Teaching & Learning

What Has Become of You

Academic settings… disturbed and/or disturbing people… why do I keep reading such novels? Well, we know why the academic settings appeal to me. As for the characters, that’s harder to analyze. I suppose I’d like to understand some of the… Read More ›

Loner

Take a look: he’s a nerdy Jewish kid from New Jersey, known as a “nice guy,” intellectually passionate but awkward in social situations. He’s starting his first day as a Harvard freshmen. How could I resist this 2016 novel by… Read More ›

Painting a Mural

A group of dedicated high-school students and city employees paint a mural, in historically accurate colors, overlooking the garden maintained by community volunteers at Clementine Park in Dorchester:

Stories and courses

What is a course? Is it a collection of chapters? Is it a collection of topics? I hope it’s neither — especially not that collection of chapters! A course should always tell a story. It should have a unifying purpose…. Read More ›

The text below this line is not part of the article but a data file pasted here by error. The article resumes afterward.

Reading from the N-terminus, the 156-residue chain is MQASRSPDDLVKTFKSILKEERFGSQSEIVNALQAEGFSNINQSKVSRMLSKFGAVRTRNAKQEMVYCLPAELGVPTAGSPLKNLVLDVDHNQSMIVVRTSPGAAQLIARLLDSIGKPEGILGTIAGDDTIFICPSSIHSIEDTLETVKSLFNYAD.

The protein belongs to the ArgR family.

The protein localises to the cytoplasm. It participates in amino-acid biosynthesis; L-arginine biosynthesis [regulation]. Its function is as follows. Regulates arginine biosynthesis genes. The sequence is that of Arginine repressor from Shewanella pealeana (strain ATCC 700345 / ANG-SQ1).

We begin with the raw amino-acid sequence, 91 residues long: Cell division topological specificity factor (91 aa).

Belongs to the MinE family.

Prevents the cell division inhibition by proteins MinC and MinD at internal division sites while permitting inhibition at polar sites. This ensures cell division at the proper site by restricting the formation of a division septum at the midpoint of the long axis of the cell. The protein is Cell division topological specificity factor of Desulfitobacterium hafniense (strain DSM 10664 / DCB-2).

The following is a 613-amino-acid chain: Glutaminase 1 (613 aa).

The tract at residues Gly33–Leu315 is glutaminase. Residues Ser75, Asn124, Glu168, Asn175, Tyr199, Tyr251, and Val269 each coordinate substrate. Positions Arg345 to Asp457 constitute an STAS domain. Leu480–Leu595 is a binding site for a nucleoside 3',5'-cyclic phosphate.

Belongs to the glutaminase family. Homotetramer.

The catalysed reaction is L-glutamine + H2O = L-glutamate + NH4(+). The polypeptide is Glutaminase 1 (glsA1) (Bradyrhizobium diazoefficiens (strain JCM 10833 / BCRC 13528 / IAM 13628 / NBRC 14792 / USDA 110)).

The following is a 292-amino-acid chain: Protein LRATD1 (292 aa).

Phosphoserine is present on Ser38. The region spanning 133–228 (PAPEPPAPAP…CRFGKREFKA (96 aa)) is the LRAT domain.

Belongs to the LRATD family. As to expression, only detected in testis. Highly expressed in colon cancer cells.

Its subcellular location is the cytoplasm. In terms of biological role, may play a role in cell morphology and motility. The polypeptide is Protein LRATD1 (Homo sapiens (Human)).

Stories and tests

Should a math test tell a story? That’s certainly not what most people think a math test should do! Should a course tell a story? More on that tomorrow, but at least I might get a few more takers for… Read More ›

Weston alum on treating depression

One of my former Weston students has just published “Treating depression takes much more than serotonin,” a fascinating article in Popular Science. The author, Grace Huckins, class of 2012 and erstwhile co-captain of the award-winning Weston High School Math Team, has written this… Read More ›

Teacher comments by race of student

Hmmm… Math teacher Bowman Dickson has gathered some statistics on the frequencies of various words used by teachers of various subjects in their report-card comments on high-school students. Here’s one of his charts: The phrase “more common” in the data above… Read More ›